It’s as true today as it was in the fifth century B.C., when Greek philosopher Diogenes said, “The foundation of every state is the education of its youth.”
For our school districts on the Kansas side of the area, a solid rebuilding of that foundation is an urgent need. In the knowledge-based, global marketplace of the 21st century, a well-educated population with technical skills and problem-solving abilities is the key to Greater Kansas City’s innovation, growth and ability to compete.
The Kansas City Chamber and the Civic Council of Greater Kansas City believe quality public education is, without question, our region’s most vital resource to attract and retain economic development that fuels growth and much-needed job creation. While Kansans breathed a collective sigh of relief in the summer when they learned the state’s schools would keep their doors open after July 1, there are still multiple questions.
The Kansas Supreme Court is expected to rule — as early as this fall — on the adequacy of the state’s funding for education. Also, several legislators and state officials in Topeka are working on a new school funding formula, a commitment made when, last year, the Legislature dropped the old school formula and replaced it with a block grant system that is in effect into next year.
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As the Legislature has dealt with recurring state revenue shortages, it has considered public education funding and governance proposals that, we think, would restrict innovation and reduce the authority and autonomy of the state’s school districts. In an effort to control school districts, these past proposals have tried to regulate everything from kindergarten through 12th-grade curriculum to purchasing and capital improvements to school board elections.
The chamber and civic council share legislators’ concerns about student achievement and educational accountability, but we are troubled by the micro-focus of recent legislative measures. Long-term improvement lies in a structural solution to education funding based on student outcomes, local authority, adequacy and equity.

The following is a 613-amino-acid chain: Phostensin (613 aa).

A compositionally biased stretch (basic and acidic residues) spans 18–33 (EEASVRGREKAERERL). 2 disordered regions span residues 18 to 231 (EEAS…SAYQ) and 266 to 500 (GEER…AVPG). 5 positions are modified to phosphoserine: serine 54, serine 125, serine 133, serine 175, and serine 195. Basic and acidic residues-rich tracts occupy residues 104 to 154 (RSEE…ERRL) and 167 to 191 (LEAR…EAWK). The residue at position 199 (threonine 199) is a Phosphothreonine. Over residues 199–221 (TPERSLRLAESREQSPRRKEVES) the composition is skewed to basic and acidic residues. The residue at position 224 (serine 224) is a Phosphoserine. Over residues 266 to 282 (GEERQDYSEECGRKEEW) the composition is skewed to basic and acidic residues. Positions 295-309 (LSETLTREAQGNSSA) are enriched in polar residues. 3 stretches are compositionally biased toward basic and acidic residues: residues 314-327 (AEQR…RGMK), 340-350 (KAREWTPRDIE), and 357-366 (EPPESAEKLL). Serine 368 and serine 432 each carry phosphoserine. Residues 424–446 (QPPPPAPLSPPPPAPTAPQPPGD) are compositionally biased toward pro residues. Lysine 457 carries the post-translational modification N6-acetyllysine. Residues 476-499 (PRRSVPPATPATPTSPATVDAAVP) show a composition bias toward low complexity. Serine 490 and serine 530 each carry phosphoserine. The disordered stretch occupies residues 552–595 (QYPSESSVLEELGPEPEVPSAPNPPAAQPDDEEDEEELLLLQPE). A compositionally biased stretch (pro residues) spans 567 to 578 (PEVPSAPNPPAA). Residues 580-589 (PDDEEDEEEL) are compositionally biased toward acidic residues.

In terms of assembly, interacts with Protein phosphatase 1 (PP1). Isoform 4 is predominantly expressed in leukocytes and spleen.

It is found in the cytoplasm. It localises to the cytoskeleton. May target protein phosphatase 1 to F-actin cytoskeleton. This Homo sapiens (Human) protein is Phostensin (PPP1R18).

To create a new school funding formula for Kansas, we urge officials to develop a framework for a well-defined and inclusive process that will deliver a world-class education for all Kansas students. An effective process must:
▪ Include legislators; the Kansas Board of Education; school district leaders; faculty, labor, business, rural, urban and suburban leaders; and parents.
▪ Be based on student outcomes and exemplary standards required in the existing and emerging sectors of our economy.
▪ Begin with a per-pupil minimum guarantee and definition of a state adequacy target.
▪ Assure equity, local authority and funding flexibility.
Writing a new school funding formula can be contentious and difficult. A thoughtful and collaborative process building upon the expertise and diverse needs of stakeholders is best.
Gov. Sam Brownback’s recent invitation to educators to participate in developing a new school funding formula is a good step forward. Rebuilding the foundation of an excellent education system in Kansas is of the highest priority.
Our children’s future — and that of our region — depends on it.
Joe Reardon of Kansas City, Kan., is president and CEO of the Greater Kansas City Chamber of Commerce.
Scott Smith of Kansas City is chairman of the Civic Council of Greater Kansas City.